From the publisher
MY earliest memory is that of a perpetual engagement with people and ideas, with shared laughter and sadness, both of which nurtured long lasting bonds of friendship. Growing up under the secure embrace and influence of Raj and Romesh instilled and embedded in me an immediate attraction to all those who crossed my path, of all ages and community, from across India and overseas, people committed to diverse ideologies and working in every conceivable profession, all different and unusual, most often lively, vibrant and obsessive. This ‘landscape’ became the template of my life.
Conversation was sacrosanct and essential in our home. Argument was the ingredient that added the spice and flavour, the imperative nuance, to every debate and discussion that invariably threw up a fresh idea that had being lying latent, waiting to be released through the trajectory of an intense conversation, of agreement and disagreement. There were no imposed commandments on us as young minds trying to explore the world around us but instead, compassionate and caring reasoning that instilled in us a deep and pro-found sense of values and ethics which even today continue to empower us. I say ‘us’ because my life from when I can recall and remember, has been an engagement with a collective of people, family, friends and acquaintances.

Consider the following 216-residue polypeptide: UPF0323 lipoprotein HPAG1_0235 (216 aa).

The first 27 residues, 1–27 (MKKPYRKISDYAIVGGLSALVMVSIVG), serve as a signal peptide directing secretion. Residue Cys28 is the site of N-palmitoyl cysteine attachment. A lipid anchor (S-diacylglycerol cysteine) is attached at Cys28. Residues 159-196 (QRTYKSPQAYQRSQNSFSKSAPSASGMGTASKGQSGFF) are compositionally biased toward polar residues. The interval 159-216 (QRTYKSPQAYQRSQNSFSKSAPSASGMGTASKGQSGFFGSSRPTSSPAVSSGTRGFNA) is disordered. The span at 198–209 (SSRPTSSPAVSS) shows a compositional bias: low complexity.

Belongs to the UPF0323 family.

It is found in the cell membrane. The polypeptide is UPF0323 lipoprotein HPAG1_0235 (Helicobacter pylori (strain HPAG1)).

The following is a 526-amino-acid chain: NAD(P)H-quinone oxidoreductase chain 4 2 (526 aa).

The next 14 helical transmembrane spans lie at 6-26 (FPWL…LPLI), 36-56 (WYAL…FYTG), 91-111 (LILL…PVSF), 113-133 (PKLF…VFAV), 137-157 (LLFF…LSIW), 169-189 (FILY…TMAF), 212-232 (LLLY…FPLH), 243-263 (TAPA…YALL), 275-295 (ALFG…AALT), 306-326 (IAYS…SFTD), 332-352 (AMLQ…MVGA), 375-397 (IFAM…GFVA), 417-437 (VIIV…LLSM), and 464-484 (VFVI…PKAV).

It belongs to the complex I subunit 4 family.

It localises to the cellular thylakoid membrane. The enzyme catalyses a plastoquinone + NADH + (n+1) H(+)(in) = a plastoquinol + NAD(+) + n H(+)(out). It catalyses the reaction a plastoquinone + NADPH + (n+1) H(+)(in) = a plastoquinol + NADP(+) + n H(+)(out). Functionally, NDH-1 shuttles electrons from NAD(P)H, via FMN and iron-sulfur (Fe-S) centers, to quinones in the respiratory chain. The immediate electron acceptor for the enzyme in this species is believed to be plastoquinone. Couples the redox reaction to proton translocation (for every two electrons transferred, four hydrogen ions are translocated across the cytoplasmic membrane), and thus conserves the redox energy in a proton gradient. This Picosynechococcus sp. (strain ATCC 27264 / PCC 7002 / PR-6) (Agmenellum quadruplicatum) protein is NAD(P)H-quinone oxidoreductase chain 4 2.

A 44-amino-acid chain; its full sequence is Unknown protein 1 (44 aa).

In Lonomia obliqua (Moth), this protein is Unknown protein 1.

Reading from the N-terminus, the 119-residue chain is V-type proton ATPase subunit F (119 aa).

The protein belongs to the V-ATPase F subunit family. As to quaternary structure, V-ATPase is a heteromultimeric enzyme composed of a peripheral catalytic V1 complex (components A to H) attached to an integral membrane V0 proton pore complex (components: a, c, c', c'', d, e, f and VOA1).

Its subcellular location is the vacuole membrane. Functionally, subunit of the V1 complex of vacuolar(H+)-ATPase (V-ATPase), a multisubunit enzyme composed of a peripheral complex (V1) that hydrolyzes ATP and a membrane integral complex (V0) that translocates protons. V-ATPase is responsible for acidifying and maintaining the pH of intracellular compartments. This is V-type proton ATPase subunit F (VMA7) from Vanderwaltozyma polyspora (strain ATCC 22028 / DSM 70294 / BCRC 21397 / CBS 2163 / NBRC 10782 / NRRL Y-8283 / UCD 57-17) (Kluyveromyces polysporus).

Our home was an open house in the true definition of that expression, and ‘pot luck’ meant whatever was cooking in the kitchen on any particular day, the luck of the pot. In our ‘new world’ that is fast becoming ‘conversation sterile’, people sit together in a room, often in silence, mauling their cell phones sending sms’s that could well wait a while and then indulge in disconnected sound-bite conversation over indifferent dinners that are defined as ‘pot luck’ for which guests are invited days ahead. It is like saying, ‘Come to dinner day after tomorrow for potluck because I can’t be bothered to design a good meal to share with you, my friends.’ Gracious, civilized engagement, and happy camaraderie over a meal, has become a rare element of ordinary life, of living, meeting and being together.
In our home there was a palpable excitement in the conversation, evening upon evening. Ideas for the present and the future were tossed about with abandon and the expression of those ideas was almost magnetic, conjuring up wonderful images and metaphors that could and would intervene and puncture the landscape with the unexpected and creative. I knew no other way of life. And therefore, when I had to be restricted and contained within a designed and closed box called an English literature ‘syllabus’, that operated within a structure without open windows forcing one to look out and beyond, I fled the university and began to breathe again.